Thursday, 27 August 2009

Fat fools call for new taxes on rent and mortgages [update 2]

House_300x20030215 Everyone’s got a favourite tax they want to slap on someone to stop the exchange rate exploding and the housing bubble happening again.

Brian Fallow is the latest alleged economist to weigh in with a new tax burden to fix things.”Time to add GST to rents and mortgages,”says the Fat Man.  No Brian, it’s time you and your tax-hungry buddies stuck your head down a toilet and pressed flush. 

It’s not an answer to say that this would be “revenue-neutral.”  What rot. What serious student of politics would seriously expect any commensurate drop in income and company taxes to match the new ones. And what serious economist would want the serious dislocations that would happen when a tax on rents and mortgages was slapped on – not to mention the serious injustice of raising taxes on one group, even if you did drop them elsewhere.

Apparently it’s too much like rocket science to figure out what’s really wrong and to fix it.  Better instead to flap about strangling the residents while their house is burning down. 

Because it’s not rocket science to fix things. Here you go, let’s fix them:

  1. Fix the building regulations and the land controls that are still ramping up supply-side costs (even when demand has dropped), and
  2. stop the Reserve Bank inflating the economy with counterfeit capital

Do those two things and the problem disappears – and you don’t need to hand Bill English all the arguments he needs to put his hand even further into everyone’s pocket. Look at those two points in turn:

You see, the Reserve Bankers and their shallow, fallow supporters still maintain that the Reserve bank’s primary job is to set interest rates, print money, and allow banks to issue credit. They think this is a good thing (and some of then even labour under the illusion that an economic dictator setting interest rates and printing money is somehow a free market!)

And they think that the Reserve Bank is fighting inflation, when if they weren’t so blinded it would be obvious the Reserve Bank is actually creating it.*

Essentially you see, what happens when the Reserve Bank sets interest rates is that banks issue enough debt to balance out the supply-and-demand at that interest rate level. And under our fractional-reserve banking system that debt is then monetised (what Charles Holt Carroll called the Organization of Debt into Currency).  Under this arrangement for easy credit expansion, NZ’s M2 money supply had been increasing at a year-on-year rate of around 20% at the height of the boom, and was still increasing at a year-on-year rate at May this year of 10.7%. 

This is literally new money, created out of thin air.  And guess what happens when more money is chasing the same number of goods? (That’s right Virginia, you get what the mainstreamers call inflation. And the poor fools think the Reserve Bank is fighting it!)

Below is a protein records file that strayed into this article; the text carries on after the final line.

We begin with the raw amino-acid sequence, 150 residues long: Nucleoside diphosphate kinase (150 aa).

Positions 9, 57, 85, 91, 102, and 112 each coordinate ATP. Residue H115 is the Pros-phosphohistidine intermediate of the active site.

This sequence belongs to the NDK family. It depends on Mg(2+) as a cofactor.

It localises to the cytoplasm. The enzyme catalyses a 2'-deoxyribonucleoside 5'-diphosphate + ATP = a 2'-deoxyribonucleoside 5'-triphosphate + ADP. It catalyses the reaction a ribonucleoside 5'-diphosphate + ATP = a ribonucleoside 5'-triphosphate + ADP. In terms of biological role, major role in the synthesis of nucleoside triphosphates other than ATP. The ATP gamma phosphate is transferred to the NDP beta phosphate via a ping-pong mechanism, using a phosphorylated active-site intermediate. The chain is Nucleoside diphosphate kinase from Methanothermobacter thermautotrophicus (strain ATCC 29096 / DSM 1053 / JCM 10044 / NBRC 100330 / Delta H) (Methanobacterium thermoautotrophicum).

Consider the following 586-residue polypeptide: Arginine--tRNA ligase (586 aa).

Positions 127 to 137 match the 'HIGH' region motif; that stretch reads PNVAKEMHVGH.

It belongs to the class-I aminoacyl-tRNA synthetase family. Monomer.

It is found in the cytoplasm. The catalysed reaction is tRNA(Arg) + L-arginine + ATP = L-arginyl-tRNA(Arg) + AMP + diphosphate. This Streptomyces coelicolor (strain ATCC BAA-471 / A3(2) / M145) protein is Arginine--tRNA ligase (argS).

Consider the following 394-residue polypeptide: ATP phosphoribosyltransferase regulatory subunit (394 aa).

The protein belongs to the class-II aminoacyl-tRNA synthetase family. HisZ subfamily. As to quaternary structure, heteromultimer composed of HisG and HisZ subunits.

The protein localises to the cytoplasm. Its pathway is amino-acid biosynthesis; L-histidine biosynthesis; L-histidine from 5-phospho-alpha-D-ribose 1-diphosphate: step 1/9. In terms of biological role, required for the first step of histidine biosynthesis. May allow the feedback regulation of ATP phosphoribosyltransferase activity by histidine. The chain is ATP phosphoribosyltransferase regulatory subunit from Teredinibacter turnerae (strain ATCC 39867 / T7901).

And guess where the lion’s share of that all that new money goes?  That’s right again, – although the mainstreamers are too blinded by their theories to see it, (mostly because they’re still thinking in the Keynesian aggregates that conceal most of the real economic facts), the lion’s share of that new money goes to people who borrow it.

You know.  People like home-buyers. Remember them?  Folk who get first use that new money and, when things start taking off, want to use it quick as they can before prices do the same.

DollarTrash This is what feeds the bubble. As Thorstein Polleit points out,

It is an inflationary regime. The relentless rise in the money stock necessarily reduces the purchasing power of money to below the level that would prevail had the money supply not been increased. Early receivers of the new money benefit at the expense of those receiving it later.

And that’s why it’s so easy to stop another housing bubble being inflated.  if you seriously want to stop it, then just stop inflating the money supply. 

Stop diluting it with new paper. 

Stop printing more of it. 

Stop creating credit out of thin air, and stop it with the nonsensical idea that a new tax will solve the problems that government itself has created.

Just stop it with the Reserve Bank Act’s inflation-mongering altogether, and leave us taxpayers alone.

We’re already over-burdened.

* * * *

* Inflation is what mainstreamers call it when prices rises across the board, right? But what they don’t even realise is that it’s the Reserve Bank who promotes general price rises across the board.

Ironic, huh?

Price rises, say the blind fools, are caused by wage-push, or cost-push, or demand-pull or some other failed excuse for not looking at the whole picture.  Because if you do look at the whole picture you understand that the only way you can get price rises across the board is if the money supply increases.  If some costs go up and the money supply doesn’t, then there must be a corresponding drop in prices elsewhere. If some wages go up and the money supply doesn’t, then there must be a corresponding drop in prices elsewhere. If demand goes up in one area and the money supply doesn’t, then there must be a corresponding drop in prices elsewhere to match the price rises due to demand.